The Financial Benefits of the Primary Care First Model for Practices

Primary Care First Model

Primary Care First (PCF) intends to increase primary care professionals’ self-governance by providing more operational adaptability and performance-based incentives, allowing them to customize care delivery depending on their specific patient groups and resources. The concept actively encourages providers to invest additional time with patients and offer coordinated, effective care by connecting health outcomes for patients to compensation received by subscribing practices.

Primary Care First encourages primary care providers to innovate by offering a financing model that shifts from fee-for-service to value-based care. The program has great potential to assist autonomous primary care practices in maintaining their financial stability.

The Center for Medicaid and Medicare Innovation (CMMI) created a system that replaced CPC+ with higher future payments, a relatively simple fee timetable for the most widely accepted primary care CPT codes, and outstanding bonus payments for setting and achieving national benchmarks for a restricted number of quality indicators.

It is worth keeping in mind that CMS can evaluate the practice and the practitioners it selects for PCF enrollment for program integrity. The findings of a program integrity evaluation may persuade CMS to decline a submitted proposal.

PCF-Specific Methods for Care Delivery and High Performance

Primary Care practices and other practitioners can have different financing model choices under the Primary Care First track:

  1. Primary Care First (PCF) – General (risk-adjusted, population-based payment)
  2. Primary Care First (PCF) – Populations with High Needs

A payment mechanism is also included in the framework to reward practices that care for Seriously Ill People (SIP track).

Primary Care First strives to be transparent, precise and to hold participating healthcare professionals responsible by

1) Offering model payments to practitioners via an easy payment framework that contains:

  • A flat payment that emphasizes patient-centered care while rewarding practitioners for delivering in-person care service.
  • A population-based payment mode to allow for greater adaptability for patient care delivery
  • A quarterly performance-based adjustment provides practitioners with an upside of up to 50% of model payments and a minor negative 10% of model payments, rewards to cut expenses and enhance performance.

2) Facilitating and fostering continual growth by giving practice stakeholders insight into their efficacy by discovering relevant data on their own and the quality and outcomes of other participants.

The complete primary care payment is intended to minimize the administrative burden by removing fee-for-service coding, reporting, and invoicing. The payments are graded based on the ascribed participants’ average Hierarchical Condition Codes (HCC).

Eligible practices will receive a net primary care payment from PCF, including a projected professional population-based payment and a fixed primary care appointment fee for qualified patient visits. Practices will be adjusted based on how well they function.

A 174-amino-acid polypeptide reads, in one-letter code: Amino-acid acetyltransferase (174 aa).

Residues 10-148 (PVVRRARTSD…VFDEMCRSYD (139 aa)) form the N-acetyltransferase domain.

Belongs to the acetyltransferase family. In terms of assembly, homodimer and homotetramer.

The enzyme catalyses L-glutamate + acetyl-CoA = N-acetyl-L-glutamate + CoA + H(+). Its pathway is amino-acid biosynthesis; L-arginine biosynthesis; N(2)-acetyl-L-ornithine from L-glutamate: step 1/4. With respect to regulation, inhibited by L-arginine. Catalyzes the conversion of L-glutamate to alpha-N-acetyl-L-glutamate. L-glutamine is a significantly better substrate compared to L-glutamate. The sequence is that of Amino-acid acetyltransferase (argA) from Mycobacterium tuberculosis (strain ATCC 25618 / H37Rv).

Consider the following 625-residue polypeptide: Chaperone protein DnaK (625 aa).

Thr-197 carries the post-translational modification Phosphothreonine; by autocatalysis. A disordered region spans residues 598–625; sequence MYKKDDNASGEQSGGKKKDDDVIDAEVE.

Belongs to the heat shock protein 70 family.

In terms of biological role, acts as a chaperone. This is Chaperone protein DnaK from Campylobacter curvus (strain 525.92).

The incentive in Year One of Primary Care First is determined by how successfully the practice reduces acute hospitalizations among its approved beneficiaries. In the second year, CMS will collect patient experience metrics and a small number of clinical indicators.

Healthcare practitioners and practices are given spending liberty for care management with minimum reporting criteria and no specific permission or co-insurance standards. Suppose national benchmarks for quality criteria, acute hospitalization minimization, or overall cost are not met. In that case, a 10% adjustment will be made, but there will always be the opportunity to earn a bonus if performance targets are met. PBPM payments mean that practices will profit with Primary Care First even if they do not get a Bonus.

Link Between PCF and Other Value-Based Payment Plans

PCF is open to primary care practices and other value-based payment (VBP) models, such as Accountable Care Organizations (ACOs). The primary drawbacks are that CPC+ practices will not be able to apply until 2022, and Rural Health Clinics (RHCs) and Federally Qualified Health Centers (FQHCs) will not be able to participate.

Final Thoughts About PCF

Numerous analysts concur that using risk adjustment in this iteration of CMS’s primary care value-based pay systems would enhance patient care and build a modern paradigm for highly developed primary care.

The Primary Care First approach may be an excellent choice for the practice if the healthcare organization is weary of searching for a strategy to minimize administrative demands and boost the quality of care services while also yielding financial advantages.

The PCF model’s success will be determined by a number of crucial elements, including but not limited to:

a) The patient’s average risk score under the practitioner’s care influences the payment level for the additional compensation.

b) Annual Wellness Exams must be completed since this determines which patients are awarded.

c) Proactively detecting and rectifying care gaps improves overall performance, cuts costs, and enhances patient experience.